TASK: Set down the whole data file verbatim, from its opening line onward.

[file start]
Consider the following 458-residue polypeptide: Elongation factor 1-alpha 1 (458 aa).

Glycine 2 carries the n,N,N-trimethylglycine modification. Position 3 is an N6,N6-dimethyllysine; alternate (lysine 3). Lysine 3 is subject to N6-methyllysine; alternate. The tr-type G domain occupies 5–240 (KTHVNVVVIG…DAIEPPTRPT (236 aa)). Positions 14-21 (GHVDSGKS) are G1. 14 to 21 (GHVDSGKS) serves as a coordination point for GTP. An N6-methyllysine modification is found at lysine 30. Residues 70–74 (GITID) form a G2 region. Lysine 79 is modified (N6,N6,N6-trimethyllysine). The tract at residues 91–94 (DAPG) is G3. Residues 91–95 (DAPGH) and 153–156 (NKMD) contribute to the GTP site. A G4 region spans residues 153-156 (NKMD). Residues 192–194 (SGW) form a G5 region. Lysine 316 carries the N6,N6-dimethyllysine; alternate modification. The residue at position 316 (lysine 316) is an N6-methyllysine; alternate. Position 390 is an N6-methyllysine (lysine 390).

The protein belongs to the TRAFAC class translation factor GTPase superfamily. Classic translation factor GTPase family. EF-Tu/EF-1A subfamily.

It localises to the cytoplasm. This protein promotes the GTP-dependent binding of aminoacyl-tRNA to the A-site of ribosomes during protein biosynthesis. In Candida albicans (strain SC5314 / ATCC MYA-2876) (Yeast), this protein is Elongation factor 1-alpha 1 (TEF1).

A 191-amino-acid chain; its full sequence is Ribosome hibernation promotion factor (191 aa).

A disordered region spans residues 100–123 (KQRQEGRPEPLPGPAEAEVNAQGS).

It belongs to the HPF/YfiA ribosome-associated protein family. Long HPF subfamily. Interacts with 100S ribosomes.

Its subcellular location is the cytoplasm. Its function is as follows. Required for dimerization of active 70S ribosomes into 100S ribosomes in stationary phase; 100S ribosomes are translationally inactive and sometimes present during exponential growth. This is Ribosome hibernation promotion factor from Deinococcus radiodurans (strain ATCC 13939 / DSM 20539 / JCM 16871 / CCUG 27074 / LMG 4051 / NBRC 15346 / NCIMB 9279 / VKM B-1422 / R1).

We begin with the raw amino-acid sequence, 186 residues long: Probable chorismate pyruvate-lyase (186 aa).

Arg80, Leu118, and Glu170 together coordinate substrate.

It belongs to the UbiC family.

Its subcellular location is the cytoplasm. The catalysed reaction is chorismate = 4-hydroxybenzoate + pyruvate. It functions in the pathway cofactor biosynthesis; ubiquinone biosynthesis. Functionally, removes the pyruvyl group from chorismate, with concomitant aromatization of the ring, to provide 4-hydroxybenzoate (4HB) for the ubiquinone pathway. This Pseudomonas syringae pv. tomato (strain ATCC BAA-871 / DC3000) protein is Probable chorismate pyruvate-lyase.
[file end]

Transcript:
Consider the following 458-residue polypeptide: Elongation factor 1-alpha 1 (458 aa).

Glycine 2 carries the n,N,N-trimethylglycine modification. Position 3 is an N6,N6-dimethyllysine; alternate (lysine 3). Lysine 3 is subject to N6-methyllysine; alternate. The tr-type G domain occupies 5–240 (KTHVNVVVIG…DAIEPPTRPT (236 aa)). Positions 14-21 (GHVDSGKS) are G1. 14 to 21 (GHVDSGKS) serves as a coordination point for GTP. An N6-methyllysine modification is found at lysine 30. Residues 70–74 (GITID) form a G2 region. Lysine 79 is modified (N6,N6,N6-trimethyllysine). The tract at residues 91–94 (DAPG) is G3. Residues 91–95 (DAPGH) and 153–156 (NKMD) contribute to the GTP site. A G4 region spans residues 153-156 (NKMD). Residues 192–194 (SGW) form a G5 region. Lysine 316 carries the N6,N6-dimethyllysine; alternate modification. The residue at position 316 (lysine 316) is an N6-methyllysine; alternate. Position 390 is an N6-methyllysine (lysine 390).

The protein belongs to the TRAFAC class translation factor GTPase superfamily. Classic translation factor GTPase family. EF-Tu/EF-1A subfamily.

It localises to the cytoplasm. This protein promotes the GTP-dependent binding of aminoacyl-tRNA to the A-site of ribosomes during protein biosynthesis. In Candida albicans (strain SC5314 / ATCC MYA-2876) (Yeast), this protein is Elongation factor 1-alpha 1 (TEF1).

A 191-amino-acid chain; its full sequence is Ribosome hibernation promotion factor (191 aa).

A disordered region spans residues 100–123 (KQRQEGRPEPLPGPAEAEVNAQGS).

It belongs to the HPF/YfiA ribosome-associated protein family. Long HPF subfamily. Interacts with 100S ribosomes.

Its subcellular location is the cytoplasm. Its function is as follows. Required for dimerization of active 70S ribosomes into 100S ribosomes in stationary phase; 100S ribosomes are translationally inactive and sometimes present during exponential growth. This is Ribosome hibernation promotion factor from Deinococcus radiodurans (strain ATCC 13939 / DSM 20539 / JCM 16871 / CCUG 27074 / LMG 4051 / NBRC 15346 / NCIMB 9279 / VKM B-1422 / R1).

We begin with the raw amino-acid sequence, 186 residues long: Probable chorismate pyruvate-lyase (186 aa).

Arg80, Leu118, and Glu170 together coordinate substrate.

It belongs to the UbiC family.

Its subcellular location is the cytoplasm. The catalysed reaction is chorismate = 4-hydroxybenzoate + pyruvate. It functions in the pathway cofactor biosynthesis; ubiquinone biosynthesis. Functionally, removes the pyruvyl group from chorismate, with concomitant aromatization of the ring, to provide 4-hydroxybenzoate (4HB) for the ubiquinone pathway. This Pseudomonas syringae pv. tomato (strain ATCC BAA-871 / DC3000) protein is Probable chorismate pyruvate-lyase.